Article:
Robert Greenberg

Historian, Composer, Pianist, Speaker, Author

Archive for trombone

Dr. Bob Prescribes The Trombone

Yesterday’s Music History Monday post featured the trumpet, trombone, and flugelhorn virtuoso Mic Gillette (1951-2016). In fact, Gillette could play virtually all modern brass instruments, and though he was primarily known as a trumpet player, he was an outstanding trombonist as well. (Gillette was known to switch instantly and effortlessly, back-and-forth, between the trumpet and trombone.  This might not sound like a big deal to most of us, but for brass players it was – literally! – breath taking.  In terms of the nature of the embouchure required, the size and shape of the mouth pieces, and playing technique, the trumpet and trombone are two very different instruments.)  (BTW: for those intrepid trombone aficionados out there, I’d refer you to my Instrumental Outliers post for March 25, 2021, which focused on the magnificent, kidney-rattling contrabass and subcontrabass trombones.)  Back, please, to Mick Gillette and his “bipolar/bi-instrumental” personality. The people who play the trumpet and the trombone are usually as different from each other as the instruments they play.  In an orchestra, the flutes, first violins, and trumpets are considered the “glamor” instruments because they are on top and as such, we can always hear them.  Likewise, the fine people who […]

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Dr. Bob Prescribes Christopher Rouse: Trombone Concerto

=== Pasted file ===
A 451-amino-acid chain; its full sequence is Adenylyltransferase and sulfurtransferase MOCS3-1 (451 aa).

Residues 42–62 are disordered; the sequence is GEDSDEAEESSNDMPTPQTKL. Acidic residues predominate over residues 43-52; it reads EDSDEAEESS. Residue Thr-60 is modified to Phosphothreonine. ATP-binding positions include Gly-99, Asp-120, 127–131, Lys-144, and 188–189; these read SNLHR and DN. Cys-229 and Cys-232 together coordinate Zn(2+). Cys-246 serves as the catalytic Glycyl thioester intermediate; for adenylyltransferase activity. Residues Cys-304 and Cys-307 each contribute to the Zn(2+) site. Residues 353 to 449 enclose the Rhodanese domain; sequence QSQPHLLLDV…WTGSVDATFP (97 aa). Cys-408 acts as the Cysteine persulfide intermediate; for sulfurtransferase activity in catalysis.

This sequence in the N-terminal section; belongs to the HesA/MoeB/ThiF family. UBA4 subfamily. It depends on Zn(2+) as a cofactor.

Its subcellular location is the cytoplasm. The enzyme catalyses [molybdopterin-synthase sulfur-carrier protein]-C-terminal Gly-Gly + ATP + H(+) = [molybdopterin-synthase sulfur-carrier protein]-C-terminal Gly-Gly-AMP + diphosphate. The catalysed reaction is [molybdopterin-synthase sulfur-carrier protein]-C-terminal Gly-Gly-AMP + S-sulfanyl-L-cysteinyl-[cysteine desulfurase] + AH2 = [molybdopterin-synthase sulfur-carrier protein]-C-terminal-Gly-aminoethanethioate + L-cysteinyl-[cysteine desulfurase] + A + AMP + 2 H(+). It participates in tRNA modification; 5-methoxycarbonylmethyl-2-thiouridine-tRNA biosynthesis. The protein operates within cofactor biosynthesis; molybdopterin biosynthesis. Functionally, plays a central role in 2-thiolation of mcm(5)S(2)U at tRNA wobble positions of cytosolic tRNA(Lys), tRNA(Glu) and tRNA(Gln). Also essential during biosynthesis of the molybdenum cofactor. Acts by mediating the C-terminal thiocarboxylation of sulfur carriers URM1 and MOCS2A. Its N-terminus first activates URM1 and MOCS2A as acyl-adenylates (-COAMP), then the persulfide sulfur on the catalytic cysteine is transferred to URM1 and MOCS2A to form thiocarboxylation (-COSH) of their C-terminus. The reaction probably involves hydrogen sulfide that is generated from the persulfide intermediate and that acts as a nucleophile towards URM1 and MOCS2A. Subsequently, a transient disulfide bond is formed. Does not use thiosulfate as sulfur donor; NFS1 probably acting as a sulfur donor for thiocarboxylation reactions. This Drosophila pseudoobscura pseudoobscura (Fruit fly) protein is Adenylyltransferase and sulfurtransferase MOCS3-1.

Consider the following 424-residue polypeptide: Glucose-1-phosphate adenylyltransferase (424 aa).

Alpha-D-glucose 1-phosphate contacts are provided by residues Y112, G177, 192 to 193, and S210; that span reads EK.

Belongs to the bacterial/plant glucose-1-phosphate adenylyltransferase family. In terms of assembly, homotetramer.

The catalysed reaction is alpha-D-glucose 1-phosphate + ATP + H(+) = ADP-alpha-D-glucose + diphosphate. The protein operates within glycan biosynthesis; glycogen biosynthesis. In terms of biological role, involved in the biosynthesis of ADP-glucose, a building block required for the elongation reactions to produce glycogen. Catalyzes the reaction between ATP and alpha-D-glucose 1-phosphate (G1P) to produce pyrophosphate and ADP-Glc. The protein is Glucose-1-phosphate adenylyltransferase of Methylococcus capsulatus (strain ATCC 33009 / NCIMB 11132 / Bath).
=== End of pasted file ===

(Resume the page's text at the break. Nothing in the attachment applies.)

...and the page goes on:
The great and eminently quotable English conductor Sir Thomas Beecham famously said: “I never look at the brass. It only encourages them.” Jeepers! Whatever would have prompted Sir Thomas to say such a thing? We consider the brass instruments, the most common of which are trumpets, French horns (as they are called in the United States; “horns” everywhere else), trombones, baritones, and tubas. All of these instruments evolved from instruments meant to be played out-of-doors: from hunting horns, signal devices, and military instruments. There is hardly a trumpet player, trombonist, or tuba player alive who didn’t start his/her musical life playing outside, in marching bands. By their very nature these instruments are loud and the people who play them want to play them loudly. Back then to Thomas Beecham’s comment, which is borne of decades of experience. I would tell you that for many (if not most) brass players, a dynamic of piano is beneath contempt, mezzo-piano is an insult, mezzo-forte is uncomfortably limiting, forte is permission, and fortissimo, well, fortissimo might very well be a mistake on the composer’s part. Why? Because, while the brass may be outnumbered 72 to 11 (or so) in a modern orchestra, they are […]

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